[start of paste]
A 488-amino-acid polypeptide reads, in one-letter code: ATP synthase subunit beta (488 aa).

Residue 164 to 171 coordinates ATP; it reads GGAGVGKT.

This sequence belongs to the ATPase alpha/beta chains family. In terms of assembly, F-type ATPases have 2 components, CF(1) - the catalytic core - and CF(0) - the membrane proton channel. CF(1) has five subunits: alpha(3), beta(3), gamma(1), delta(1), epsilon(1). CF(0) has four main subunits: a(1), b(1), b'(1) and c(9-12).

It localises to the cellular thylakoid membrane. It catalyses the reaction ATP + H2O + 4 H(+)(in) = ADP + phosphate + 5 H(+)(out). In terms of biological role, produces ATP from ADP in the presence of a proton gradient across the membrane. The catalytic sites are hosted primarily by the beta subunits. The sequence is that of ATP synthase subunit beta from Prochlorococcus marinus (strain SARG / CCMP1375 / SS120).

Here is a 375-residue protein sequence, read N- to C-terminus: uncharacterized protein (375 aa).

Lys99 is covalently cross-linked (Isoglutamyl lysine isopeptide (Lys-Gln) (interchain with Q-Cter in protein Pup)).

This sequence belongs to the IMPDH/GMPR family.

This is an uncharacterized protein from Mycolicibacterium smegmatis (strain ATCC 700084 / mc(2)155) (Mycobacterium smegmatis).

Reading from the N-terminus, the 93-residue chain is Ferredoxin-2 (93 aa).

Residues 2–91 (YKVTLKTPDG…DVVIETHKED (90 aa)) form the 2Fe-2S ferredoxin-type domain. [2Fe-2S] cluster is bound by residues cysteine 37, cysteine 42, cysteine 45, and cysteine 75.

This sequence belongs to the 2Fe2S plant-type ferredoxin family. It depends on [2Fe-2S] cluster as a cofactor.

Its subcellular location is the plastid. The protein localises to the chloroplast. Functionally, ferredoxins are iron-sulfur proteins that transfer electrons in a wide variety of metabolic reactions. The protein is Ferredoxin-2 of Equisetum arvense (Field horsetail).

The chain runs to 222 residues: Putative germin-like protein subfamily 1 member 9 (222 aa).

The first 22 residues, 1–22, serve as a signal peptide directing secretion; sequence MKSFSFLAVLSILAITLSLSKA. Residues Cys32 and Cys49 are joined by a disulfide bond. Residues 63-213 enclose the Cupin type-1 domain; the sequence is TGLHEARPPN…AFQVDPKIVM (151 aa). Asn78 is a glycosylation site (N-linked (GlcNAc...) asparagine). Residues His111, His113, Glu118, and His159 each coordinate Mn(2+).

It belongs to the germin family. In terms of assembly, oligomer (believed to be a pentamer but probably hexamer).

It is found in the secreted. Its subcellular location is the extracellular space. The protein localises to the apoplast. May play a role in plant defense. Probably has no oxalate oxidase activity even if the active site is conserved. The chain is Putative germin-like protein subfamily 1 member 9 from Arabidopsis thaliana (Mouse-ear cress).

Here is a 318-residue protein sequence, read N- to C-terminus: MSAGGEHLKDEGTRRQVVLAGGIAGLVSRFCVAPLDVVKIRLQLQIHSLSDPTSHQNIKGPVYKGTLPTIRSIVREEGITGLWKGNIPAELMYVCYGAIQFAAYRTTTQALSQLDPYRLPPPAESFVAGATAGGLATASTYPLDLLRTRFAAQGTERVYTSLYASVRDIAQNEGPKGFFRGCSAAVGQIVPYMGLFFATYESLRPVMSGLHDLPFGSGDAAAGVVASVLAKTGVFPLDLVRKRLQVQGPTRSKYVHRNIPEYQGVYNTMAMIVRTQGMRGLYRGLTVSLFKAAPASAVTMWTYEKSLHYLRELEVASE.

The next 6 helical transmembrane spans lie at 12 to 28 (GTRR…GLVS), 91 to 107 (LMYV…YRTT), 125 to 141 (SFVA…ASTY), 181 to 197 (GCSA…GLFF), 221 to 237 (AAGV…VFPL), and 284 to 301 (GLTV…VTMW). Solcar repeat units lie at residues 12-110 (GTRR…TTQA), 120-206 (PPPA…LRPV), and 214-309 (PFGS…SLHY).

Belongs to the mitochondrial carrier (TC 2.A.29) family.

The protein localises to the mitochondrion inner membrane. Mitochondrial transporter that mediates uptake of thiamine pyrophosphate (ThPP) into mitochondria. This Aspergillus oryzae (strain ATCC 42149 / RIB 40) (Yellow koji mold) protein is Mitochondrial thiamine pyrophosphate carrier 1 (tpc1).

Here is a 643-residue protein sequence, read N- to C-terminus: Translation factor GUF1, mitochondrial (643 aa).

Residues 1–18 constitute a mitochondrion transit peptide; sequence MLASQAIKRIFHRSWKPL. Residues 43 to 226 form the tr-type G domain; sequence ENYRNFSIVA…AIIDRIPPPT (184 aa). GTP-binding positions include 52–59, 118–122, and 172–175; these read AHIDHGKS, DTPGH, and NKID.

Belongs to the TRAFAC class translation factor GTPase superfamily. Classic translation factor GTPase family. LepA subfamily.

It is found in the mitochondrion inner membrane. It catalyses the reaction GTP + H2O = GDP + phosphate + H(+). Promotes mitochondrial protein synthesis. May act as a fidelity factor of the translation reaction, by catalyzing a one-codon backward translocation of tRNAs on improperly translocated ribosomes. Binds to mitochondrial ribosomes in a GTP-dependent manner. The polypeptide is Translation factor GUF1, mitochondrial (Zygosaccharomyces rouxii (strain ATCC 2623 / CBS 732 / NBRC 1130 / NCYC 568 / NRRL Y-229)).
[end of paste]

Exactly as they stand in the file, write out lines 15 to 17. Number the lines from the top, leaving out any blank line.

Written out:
It belongs to the germin family. In terms of assembly, oligomer (believed to be a pentamer but probably hexamer).

It is found in the secreted. Its subcellular location is the extracellular space. The protein localises to the apoplast. May play a role in plant defense. Probably has no oxalate oxidase activity even if the active site is conserved. The chain is Putative germin-like protein subfamily 1 member 9 from Arabidopsis thaliana (Mouse-ear cress).

Here is a 318-residue protein sequence, read N- to C-terminus: MSAGGEHLKDEGTRRQVVLAGGIAGLVSRFCVAPLDVVKIRLQLQIHSLSDPTSHQNIKGPVYKGTLPTIRSIVREEGITGLWKGNIPAELMYVCYGAIQFAAYRTTTQALSQLDPYRLPPPAESFVAGATAGGLATASTYPLDLLRTRFAAQGTERVYTSLYASVRDIAQNEGPKGFFRGCSAAVGQIVPYMGLFFATYESLRPVMSGLHDLPFGSGDAAAGVVASVLAKTGVFPLDLVRKRLQVQGPTRSKYVHRNIPEYQGVYNTMAMIVRTQGMRGLYRGLTVSLFKAAPASAVTMWTYEKSLHYLRELEVASE.